Any Chicago Blackhawks coach can tell you that aside from motivation, teaching is the key to getting the most out of players. But each player is different, featuring their own unique talents and challenges, and react to things differently as a human being.
Beyond that, there’s a sweet spot when it comes to learning. How do you reach them? If something doesn’t make sense, how do you re-teach it without losing other players who are already advanced.
But for all the educational input, there’s a human touch that balances the learning with the engagement and understanding of the instruction. In educational circles, it’s called social-emotional learning and it keys in on bringing the whole human being instead of solely the academic side.
There’s varying opinions on what this looks like, and whether it’s effective all the time. But the approach many teachers take when trying to reach their students and instruct with self-awareness was on full display at Blackhawks development camp this week.
Whole Body, Whole Mind Approach
Blackhawks General Manager Kyle Davidson complimented the development staff for finding activities that would foster a team atmosphere and instruct simultaneously.
“I’ll give credit to the development staff on that trying to determine what’s important for them to learn,” Davidson said. “You think of something like Second City is just kind of a unique idea to help grow the team aspect of what we’re trying to build here. Something like standup comedy or improv doesn’t necessarily seem like it’s applicable to hockey or sport. But when you’re up on stage … and someone’s having a bad night, it’s up to everyone else to pick them up.”
Blackhawks prospect Paul Ludwinski spoke to the Second City experience as something that stood out to him.
“We went to Second City which is the comedy club and we got to learn there. It’s kind of a “yes and” mindset like you’re not just shutting your teammate down and being negative. It’s like ‘yes, I like that idea and…’ add onto that. The more you guys get yes in a team, the more it’s going to roll and you’re going to gel.”
The scrutiny players face now is more intense than ever, be it not only with the media, but also with social media and the expectations their draft spot carries. In a salary cap era, it’s essential that teams remain not only competitive, but are hitting on their higher draft picks.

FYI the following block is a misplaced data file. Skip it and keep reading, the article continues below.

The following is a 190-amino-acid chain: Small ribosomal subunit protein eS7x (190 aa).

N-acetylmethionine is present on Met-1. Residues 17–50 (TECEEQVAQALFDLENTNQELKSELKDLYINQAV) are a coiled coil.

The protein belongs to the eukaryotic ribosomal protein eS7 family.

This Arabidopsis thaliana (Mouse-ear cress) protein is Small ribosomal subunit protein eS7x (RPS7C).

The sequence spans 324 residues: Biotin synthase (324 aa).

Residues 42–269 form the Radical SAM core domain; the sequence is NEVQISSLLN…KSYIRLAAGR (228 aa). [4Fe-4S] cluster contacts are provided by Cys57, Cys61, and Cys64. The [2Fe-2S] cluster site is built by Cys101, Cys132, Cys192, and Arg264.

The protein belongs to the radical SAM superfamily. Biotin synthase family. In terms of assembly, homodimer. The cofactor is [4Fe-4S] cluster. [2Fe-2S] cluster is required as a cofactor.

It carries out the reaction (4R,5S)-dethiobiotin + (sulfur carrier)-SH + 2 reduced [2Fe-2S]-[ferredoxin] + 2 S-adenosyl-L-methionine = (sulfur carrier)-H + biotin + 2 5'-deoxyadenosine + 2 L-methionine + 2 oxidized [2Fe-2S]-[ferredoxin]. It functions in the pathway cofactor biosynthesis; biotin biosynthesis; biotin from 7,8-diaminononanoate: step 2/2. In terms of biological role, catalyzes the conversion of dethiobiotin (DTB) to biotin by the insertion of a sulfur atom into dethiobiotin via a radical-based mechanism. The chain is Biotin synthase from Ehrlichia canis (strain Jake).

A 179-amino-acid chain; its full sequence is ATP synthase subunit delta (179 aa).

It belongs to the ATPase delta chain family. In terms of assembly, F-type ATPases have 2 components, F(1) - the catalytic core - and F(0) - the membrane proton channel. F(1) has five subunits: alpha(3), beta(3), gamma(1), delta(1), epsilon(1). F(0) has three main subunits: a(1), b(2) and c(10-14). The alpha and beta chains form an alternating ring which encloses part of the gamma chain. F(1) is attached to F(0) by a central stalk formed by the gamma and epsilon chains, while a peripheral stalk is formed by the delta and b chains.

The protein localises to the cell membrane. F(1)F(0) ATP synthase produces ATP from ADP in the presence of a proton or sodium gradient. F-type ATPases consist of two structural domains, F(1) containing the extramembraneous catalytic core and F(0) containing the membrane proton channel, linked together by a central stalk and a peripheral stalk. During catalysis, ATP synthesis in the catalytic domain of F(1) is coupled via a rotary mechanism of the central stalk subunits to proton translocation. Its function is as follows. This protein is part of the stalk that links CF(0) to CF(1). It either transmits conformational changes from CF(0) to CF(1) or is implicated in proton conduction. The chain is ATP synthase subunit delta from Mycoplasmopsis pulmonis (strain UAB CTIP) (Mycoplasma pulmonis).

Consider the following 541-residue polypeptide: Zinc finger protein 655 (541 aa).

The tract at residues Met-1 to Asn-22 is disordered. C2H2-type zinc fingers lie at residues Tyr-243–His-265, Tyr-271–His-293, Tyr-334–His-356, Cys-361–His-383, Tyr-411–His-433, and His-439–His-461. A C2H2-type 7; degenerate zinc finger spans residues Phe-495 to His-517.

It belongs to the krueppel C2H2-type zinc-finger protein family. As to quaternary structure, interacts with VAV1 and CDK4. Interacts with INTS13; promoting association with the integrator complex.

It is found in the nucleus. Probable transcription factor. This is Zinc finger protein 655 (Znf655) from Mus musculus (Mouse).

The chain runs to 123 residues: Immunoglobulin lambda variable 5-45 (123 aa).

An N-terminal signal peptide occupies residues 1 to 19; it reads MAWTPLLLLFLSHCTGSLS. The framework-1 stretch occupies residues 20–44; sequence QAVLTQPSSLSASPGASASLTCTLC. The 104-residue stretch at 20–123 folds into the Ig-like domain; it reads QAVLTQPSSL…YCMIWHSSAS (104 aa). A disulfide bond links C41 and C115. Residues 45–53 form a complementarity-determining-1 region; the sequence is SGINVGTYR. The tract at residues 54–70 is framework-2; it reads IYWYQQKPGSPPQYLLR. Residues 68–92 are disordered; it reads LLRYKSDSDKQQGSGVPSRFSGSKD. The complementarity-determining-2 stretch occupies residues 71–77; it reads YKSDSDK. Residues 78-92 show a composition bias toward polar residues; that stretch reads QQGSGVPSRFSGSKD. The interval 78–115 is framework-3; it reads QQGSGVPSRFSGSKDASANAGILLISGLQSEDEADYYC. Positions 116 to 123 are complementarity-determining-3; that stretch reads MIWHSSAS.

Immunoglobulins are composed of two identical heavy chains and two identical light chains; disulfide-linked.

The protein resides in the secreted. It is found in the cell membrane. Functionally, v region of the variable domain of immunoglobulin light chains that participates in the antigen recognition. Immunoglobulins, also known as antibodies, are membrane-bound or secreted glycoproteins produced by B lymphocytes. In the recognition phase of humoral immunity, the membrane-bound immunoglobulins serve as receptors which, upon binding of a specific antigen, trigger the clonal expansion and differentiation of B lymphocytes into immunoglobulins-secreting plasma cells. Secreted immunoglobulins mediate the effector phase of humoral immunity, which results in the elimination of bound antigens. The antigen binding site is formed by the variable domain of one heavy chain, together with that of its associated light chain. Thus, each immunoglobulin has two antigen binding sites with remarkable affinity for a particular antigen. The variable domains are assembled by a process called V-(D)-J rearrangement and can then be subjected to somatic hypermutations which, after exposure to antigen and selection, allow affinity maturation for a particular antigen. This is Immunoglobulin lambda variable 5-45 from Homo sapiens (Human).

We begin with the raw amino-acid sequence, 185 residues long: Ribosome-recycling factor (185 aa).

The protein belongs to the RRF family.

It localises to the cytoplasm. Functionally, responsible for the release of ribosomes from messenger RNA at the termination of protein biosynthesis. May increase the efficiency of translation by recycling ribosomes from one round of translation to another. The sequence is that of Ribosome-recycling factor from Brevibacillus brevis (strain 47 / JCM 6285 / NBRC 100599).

The Blackhawks were looking to focus on the mental side of things. How can they best prepare their prospects for the inevitable bumps in the road?
There were also the breathing exercises that former Blackhawks defenseman Johnny Oduya led the team in. The physical side saw the boxing classes as well as a Spikeball tournament.
Congrats to our Spikeball Tournament Champs 🏆 pic.twitter.com/pOt7uqkdRo
— Chicago Blackhawks (@NHLBlackhawks) July 8, 2023
Consistency for the Blackhawks Prospects is Key
It’s clear what Davidson, the coaches, and the development staff are trying to accomplish. Any good teacher will explain that the approach must be interwoven into classrooms consistently. Simple stand alone lessons or lip service won’t achieve what the development camp was about.
The Blackhawks are planting the seeds now for the culture they hope to build.
“It was just more so trying to get a different look and utilize the time better to give them opportunities to learn some things that we wouldn’t have time for,” Davidson said. “Either in season or if we put them on the ice. Just different skills that are necessary if when they become pro. Different happens we’d like them to learn.
They get so much time on the ice that I don’t necessarily believe that extra four days of ice is gonna change anything one way or another. Just give em a little break from instruction on the ice and take it off ice and teach them some different things that they wouldn’t be exposed to likely at their amateur team and not too much when they turn pro.”
Players certainly appreciated the approach, too. Connor Bedard noted the clinics with kids as something that stood out to him.
“I liked the clinic we did with the kids yesterday,” Bedard said. “It was a lot of fun. We played a little floor hockey and got to talk to them and see their excitement when we came. It was pretty cool.”
Blackhawks prospect and current Flint Firebird forward Ryan Greene noted what the intent was.
“[It’s] been super enjoyable,” Greene said. “A lot of off-ice stuff obviously. But it’s been good to spend time and see these guys again [and] learn from all the resources they’re providing us with.”
Development camp will make way for a little break before the hockey season makes its triumphant return. But the lessons learned could pay major dividends down the road.